Are You New to the Board Chair Role?
No board can function effectively without a competent board chair. Holding this position requires specific skills and comes with certain responsibilities. If you have recently accepted a board chair role, the information below will help you be as influential to your board as possible.
The Role of the Nonprofit Board Chair
As board chair, your primary responsibilities include the following.
- Developing agendas – The time your board has to meet and interact is limited. For this reason, it is up to the board chair to make the meetings well-structured and productive. As board chair, you will need to develop meeting agendas that make the most of the board’s time.
- Facilitating meetings – The board chair acts as a figurehead during meetings. In this role, you’re always ensuring that the conversation moves in a positive direction and that all goals are accomplished. If conversation stalls or moves in the wrong direction, the board chair role is responsible for getting the meeting back on track.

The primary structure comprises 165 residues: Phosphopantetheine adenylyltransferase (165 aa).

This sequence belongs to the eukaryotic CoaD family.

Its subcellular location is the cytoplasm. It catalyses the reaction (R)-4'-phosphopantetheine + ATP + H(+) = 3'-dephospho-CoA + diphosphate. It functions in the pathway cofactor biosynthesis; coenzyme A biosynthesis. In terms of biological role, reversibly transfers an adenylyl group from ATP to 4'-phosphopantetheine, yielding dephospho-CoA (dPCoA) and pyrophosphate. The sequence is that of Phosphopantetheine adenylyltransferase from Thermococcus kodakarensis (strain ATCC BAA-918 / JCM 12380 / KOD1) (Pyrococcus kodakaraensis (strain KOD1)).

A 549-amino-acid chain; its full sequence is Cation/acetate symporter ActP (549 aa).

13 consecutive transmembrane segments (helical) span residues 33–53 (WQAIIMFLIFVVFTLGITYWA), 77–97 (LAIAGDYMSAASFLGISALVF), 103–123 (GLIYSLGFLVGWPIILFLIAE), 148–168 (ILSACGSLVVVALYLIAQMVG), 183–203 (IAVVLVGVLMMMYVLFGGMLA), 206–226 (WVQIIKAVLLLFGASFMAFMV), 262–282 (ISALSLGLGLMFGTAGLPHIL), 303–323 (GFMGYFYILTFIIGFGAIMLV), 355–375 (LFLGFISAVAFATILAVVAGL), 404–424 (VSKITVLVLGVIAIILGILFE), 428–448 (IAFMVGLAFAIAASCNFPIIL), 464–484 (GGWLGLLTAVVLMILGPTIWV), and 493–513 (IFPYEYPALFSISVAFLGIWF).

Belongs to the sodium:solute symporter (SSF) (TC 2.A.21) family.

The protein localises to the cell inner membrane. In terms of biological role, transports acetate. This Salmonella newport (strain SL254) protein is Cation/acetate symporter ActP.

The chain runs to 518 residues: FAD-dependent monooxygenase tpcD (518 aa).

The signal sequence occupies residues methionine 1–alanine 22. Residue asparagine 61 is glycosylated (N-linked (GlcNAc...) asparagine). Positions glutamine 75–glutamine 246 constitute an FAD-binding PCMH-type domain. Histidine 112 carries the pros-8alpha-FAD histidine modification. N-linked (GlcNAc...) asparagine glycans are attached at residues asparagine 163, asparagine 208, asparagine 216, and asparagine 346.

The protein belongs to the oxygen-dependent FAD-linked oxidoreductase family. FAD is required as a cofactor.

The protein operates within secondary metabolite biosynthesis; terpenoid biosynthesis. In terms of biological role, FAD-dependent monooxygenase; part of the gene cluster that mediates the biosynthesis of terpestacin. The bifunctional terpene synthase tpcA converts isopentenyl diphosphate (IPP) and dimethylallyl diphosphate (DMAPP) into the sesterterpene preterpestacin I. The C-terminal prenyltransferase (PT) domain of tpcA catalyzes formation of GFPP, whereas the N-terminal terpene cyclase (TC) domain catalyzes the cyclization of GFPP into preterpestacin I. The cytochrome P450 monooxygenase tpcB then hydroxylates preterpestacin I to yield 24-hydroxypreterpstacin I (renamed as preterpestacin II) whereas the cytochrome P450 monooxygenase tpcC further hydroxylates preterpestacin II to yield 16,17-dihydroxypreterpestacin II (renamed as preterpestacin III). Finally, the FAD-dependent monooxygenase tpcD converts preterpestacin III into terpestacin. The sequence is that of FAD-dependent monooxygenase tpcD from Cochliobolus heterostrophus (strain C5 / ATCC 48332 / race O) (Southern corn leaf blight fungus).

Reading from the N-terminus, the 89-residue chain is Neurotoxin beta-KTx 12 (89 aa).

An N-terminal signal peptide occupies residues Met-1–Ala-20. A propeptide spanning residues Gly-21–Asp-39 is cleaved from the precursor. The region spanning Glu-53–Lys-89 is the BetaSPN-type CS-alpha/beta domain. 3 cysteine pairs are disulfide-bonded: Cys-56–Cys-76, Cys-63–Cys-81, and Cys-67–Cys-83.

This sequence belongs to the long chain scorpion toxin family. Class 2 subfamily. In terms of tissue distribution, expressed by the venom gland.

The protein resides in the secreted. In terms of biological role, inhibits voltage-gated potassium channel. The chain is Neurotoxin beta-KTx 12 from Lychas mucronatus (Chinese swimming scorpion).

- Setting an example – As board chair, you set an example of the conduct you expect from other members of the board. This includes being inclusive, attentive, and accountable.
- Resolving disputes – When board members don’t agree on a big decision, it’s up to the board chair to facilitate resolution.
- Ensuring participation – The board chair role is responsible for making sure members of the board are contributing and upholding their responsibilities. This applies both during and between meetings.
- Electing leadership within the board – The board chair role is responsible for recommending individuals to the board to serve as committee chairs or in other important positions.
- Working with other people in authority – As board chair, you will need to work with other organization leaders, such as the executive director or CEO of the organization.
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Skills You Need
In order to serve effectively in the board chair role, you need to possess certain skills. For example, to make sure that meetings are productive, you need to be organized and assertive. To resolve facilitate harmony on the board, you need to be able to communicate well and compromise occasionally. You should also value and promote collaboration in all situations.
Remember that your primary purpose as board chair is to lead your board toward accomplishing the organization’s goals. As you gain more experience as board chair, remember to evaluate your own progress and overall effectiveness regularly. By doing so, you can be as beneficial to the organization as possible.
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